The driver of a packed northbound commuter train did not have enough distance to stop, a rail safety expert claims.
The collision on 8 August, in which one woman died and 70 other passengers were injured, took place in the evening rush hour and blocked the West Coast main line for several days.
According to the expert evidence submitted last week to David Maidment, who is chairing the Railtrack inquiry, the signalling on this stretch of line was installed in May 1992.
When the signals and adjoining junctions were put into operation, there should have been a 200-yard "overlap" - a safe zone in which trains that have overrun a signal can stop.
"The original plan would have provided a 200 yard overlap," according to the evidence. "It seems the points did not go in entirely to plan and some problems were found in re-siting the signal itself. The combined effect . . . was to reduce the overlap to 160 yards."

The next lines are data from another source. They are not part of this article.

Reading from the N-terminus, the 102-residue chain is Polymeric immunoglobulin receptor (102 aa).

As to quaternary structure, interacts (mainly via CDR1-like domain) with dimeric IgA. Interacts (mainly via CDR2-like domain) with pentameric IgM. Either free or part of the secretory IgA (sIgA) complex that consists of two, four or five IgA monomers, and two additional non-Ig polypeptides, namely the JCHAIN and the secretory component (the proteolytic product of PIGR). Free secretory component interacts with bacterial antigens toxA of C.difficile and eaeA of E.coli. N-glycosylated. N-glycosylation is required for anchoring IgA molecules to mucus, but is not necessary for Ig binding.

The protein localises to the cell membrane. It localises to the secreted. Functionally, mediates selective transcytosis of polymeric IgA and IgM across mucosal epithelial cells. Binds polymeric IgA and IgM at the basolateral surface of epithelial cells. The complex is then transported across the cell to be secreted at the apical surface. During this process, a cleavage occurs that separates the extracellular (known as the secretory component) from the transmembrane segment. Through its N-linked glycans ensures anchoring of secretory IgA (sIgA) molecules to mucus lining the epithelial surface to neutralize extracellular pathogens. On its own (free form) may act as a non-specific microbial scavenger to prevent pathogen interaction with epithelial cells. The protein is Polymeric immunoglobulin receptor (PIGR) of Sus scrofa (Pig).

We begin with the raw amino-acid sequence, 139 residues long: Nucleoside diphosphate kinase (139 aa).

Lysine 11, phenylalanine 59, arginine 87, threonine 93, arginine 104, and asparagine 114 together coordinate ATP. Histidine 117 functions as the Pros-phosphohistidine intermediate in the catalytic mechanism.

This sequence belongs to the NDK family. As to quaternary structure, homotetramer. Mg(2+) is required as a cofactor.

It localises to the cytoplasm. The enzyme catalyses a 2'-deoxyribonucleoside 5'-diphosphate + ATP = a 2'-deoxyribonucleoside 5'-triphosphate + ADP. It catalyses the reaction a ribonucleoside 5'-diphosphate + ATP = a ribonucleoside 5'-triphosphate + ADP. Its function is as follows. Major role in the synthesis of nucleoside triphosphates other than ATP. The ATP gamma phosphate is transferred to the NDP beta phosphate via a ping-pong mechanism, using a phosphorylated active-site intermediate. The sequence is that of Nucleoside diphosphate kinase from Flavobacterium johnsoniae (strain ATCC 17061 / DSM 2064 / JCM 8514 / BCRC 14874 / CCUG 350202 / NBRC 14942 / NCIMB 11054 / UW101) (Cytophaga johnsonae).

Another contributing factor in the Watford crash was the use of a 60 mph speed limit at the junction, which was imposed to counter the problems of the shortened stopping distance posed by allowing a "sub-standard overlap" in the first place.
"Operators in the Watford area, drivers and even instructor drivers were all totally unaware this restriction had anything to do with a reduced overlap on this signal. It was believed to have been imposed due to 'condition of track' and since no 'condition of track' existed over time, it became less and less a worry to drivers passing over it."
On a sample visit to the line, the safety expert (who cannot be named) found that a speed restriction warning was unreadable. He concluded his evidence: "To use a speed restriction to overcome a sub-standard overlap is wrong. To apply that speed restriction ineptly compounds the mistake."Reuse content